The 11th of the 24 solar term Lesser Heat , is a stimulating prelude,  leading us to the climax of the midsummer symphony. Everything under the sun prepares to welcome the hottest summer days.
The 11th of the 24 solar term Lesser Heat , is a stimulating prelude, leading us to the climax of the midsummer symphony. Everything under the sun prepares to welcome the hottest summer days.

The 11th of the 24 solar term Lesser Heat , is a stimulating prelude, leading us to the climax of the midsummer symphony. Everything under the sun prepares to welcome the hottest summer days.

Li Qiu, or the
Li Qiu, or the "Start of Autumn" is the 13th of the 24 solar terms on the Chinese lunar calendar. When autumn arrives, the leaves begin to change color and fall, and the weather tends to cool down.

Li Qiu, or the "Start of Autumn" is the 13th of the 24 solar terms on the Chinese lunar calendar. When autumn arrives, the leaves begin to change color and fall, and the weather tends to cool down.

In the Chinese lunar calendar, today is
In the Chinese lunar calendar, today is "Chushu", which loosely translates as "end of heat" and marks the temperature shift from summer heat to autumn chill. This transition period, known as "Qiu Laohu", literally means "Autumn Tiger", or as Westerners might colloquially refer to it, "Indian summer".

In the Chinese lunar calendar, today is "Chushu", which loosely translates as "end of heat" and marks the temperature shift from summer heat to autumn chill. This transition period, known as "Qiu Laohu", literally means "Autumn Tiger", or as Westerners might colloquially refer to it, "Indian summer".

White Dew or
White Dew or "Bailu" is the 15th of the 24 solar terms on Chinese lunar calendar. White Dew indicates the real beginning of cool autumn. The temperature declines gradually and the vapors in the air are often condensed into white dew on the grass and trees at night.

White Dew or "Bailu" is the 15th of the 24 solar terms on Chinese lunar calendar. White Dew indicates the real beginning of cool autumn. The temperature declines gradually and the vapors in the air are often condensed into white dew on the grass and trees at night.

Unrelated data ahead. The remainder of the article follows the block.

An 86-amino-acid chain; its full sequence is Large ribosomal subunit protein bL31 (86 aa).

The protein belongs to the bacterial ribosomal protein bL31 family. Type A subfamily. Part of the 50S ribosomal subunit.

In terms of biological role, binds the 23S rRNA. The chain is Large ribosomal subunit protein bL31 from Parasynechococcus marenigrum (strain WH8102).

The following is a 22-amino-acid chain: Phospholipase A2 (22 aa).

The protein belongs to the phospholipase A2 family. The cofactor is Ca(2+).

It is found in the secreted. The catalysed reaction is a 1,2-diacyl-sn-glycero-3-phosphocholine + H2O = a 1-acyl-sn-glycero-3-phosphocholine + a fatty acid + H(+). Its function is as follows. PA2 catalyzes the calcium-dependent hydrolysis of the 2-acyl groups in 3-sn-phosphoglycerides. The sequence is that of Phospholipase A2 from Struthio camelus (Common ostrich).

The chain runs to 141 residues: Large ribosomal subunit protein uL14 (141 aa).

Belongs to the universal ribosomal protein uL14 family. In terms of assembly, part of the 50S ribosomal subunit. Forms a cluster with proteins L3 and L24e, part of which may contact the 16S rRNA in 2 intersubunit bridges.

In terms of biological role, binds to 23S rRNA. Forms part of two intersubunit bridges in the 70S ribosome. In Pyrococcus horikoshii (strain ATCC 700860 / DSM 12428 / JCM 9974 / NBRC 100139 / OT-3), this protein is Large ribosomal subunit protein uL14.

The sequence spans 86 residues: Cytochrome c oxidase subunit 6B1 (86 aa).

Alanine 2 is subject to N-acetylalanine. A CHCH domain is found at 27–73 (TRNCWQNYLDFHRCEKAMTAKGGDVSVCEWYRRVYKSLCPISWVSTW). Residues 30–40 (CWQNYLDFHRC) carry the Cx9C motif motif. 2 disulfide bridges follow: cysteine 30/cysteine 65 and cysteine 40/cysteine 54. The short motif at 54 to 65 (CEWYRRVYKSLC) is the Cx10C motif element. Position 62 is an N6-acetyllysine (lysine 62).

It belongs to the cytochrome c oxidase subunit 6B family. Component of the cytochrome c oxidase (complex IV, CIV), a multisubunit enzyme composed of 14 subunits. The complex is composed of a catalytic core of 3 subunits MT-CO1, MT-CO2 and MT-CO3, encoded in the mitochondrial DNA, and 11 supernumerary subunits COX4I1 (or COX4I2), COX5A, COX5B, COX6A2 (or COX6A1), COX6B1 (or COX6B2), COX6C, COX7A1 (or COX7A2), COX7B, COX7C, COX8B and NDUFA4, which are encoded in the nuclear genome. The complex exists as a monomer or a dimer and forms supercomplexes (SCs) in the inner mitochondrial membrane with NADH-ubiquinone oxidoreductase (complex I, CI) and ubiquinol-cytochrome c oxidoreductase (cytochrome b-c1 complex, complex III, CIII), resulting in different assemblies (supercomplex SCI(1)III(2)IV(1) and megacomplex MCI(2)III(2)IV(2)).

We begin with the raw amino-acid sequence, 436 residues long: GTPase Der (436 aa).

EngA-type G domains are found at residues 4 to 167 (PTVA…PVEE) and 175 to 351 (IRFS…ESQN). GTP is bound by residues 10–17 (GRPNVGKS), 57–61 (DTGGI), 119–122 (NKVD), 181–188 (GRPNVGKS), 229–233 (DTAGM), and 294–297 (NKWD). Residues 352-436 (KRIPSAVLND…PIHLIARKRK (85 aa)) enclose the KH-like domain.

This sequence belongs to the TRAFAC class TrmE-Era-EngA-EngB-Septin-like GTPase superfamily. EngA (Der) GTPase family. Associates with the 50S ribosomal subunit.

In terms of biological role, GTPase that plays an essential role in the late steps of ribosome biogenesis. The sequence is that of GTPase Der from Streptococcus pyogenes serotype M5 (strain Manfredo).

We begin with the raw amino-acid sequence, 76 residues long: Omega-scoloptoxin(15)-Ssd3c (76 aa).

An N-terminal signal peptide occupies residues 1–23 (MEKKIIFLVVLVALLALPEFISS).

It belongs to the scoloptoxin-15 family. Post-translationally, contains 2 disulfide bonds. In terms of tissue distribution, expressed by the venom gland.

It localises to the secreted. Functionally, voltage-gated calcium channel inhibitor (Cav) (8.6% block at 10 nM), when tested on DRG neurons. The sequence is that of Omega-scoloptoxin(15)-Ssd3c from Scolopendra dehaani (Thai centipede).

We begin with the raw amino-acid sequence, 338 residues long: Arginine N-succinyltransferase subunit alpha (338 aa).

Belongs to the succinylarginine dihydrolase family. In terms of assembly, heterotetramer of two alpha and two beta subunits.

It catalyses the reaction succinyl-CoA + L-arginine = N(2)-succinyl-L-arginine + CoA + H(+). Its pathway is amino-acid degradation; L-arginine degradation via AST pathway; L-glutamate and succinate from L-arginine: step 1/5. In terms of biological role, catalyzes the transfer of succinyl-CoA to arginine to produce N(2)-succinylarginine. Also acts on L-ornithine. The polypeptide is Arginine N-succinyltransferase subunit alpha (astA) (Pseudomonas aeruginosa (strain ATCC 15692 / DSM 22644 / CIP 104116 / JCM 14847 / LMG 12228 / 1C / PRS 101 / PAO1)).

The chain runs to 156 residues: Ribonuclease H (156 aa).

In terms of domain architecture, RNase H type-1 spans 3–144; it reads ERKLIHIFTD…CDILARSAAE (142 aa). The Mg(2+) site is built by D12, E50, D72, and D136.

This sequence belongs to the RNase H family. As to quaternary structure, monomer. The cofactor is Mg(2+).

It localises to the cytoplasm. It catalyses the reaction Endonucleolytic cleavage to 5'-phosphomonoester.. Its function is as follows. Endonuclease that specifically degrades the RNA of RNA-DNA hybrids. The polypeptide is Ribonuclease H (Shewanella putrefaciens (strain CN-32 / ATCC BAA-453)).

Autumn Equinox, the 16th solar term of the year, divides autumn into two equal parts. After the day, the location of direct sunlight moves to the south, making days shorter and nights longer in the northern hemisphere. ​
Autumn Equinox, the 16th solar term of the year, divides autumn into two equal parts. After the day, the location of direct sunlight moves to the south, making days shorter and nights longer in the northern hemisphere. ​

Autumn Equinox, the 16th solar term of the year, divides autumn into two equal parts. After the day, the location of direct sunlight moves to the south, making days shorter and nights longer in the northern hemisphere. ​

Cold Dew is the 17th of the 24 solar terms. At this time, temperatures are much lower than those during White Dew in most areas of China. The chrysanthemum is the iconic flower of Cold Dew. To prevent autumn dryness, many regions in China have the custom of drinking chrysanthemum wine.
Cold Dew is the 17th of the 24 solar terms. At this time, temperatures are much lower than those during White Dew in most areas of China. The chrysanthemum is the iconic flower of Cold Dew. To prevent autumn dryness, many regions in China have the custom of drinking chrysanthemum wine.

Cold Dew is the 17th of the 24 solar terms. At this time, temperatures are much lower than those during White Dew in most areas of China. The chrysanthemum is the iconic flower of Cold Dew. To prevent autumn dryness, many regions in China have the custom of drinking chrysanthemum wine.

The solar terms are the seasonal division points on the Chinese lunar calendar. In the past, Chinese people used the system to schedule their agricultural activities or alter their diet at various times of the year. Today, lots of traditions and customs regarding the 24 solar terms, such as eating special foods, are still popular in the country.

In 2016, China's 24 solar terms were inscribed on UNESCO's Representative List of the Intangible Cultural Heritage of Humanity.

Designer: Xing Cheng

Editor: Chen Bo

Producer: Wu Haixia

Search Trends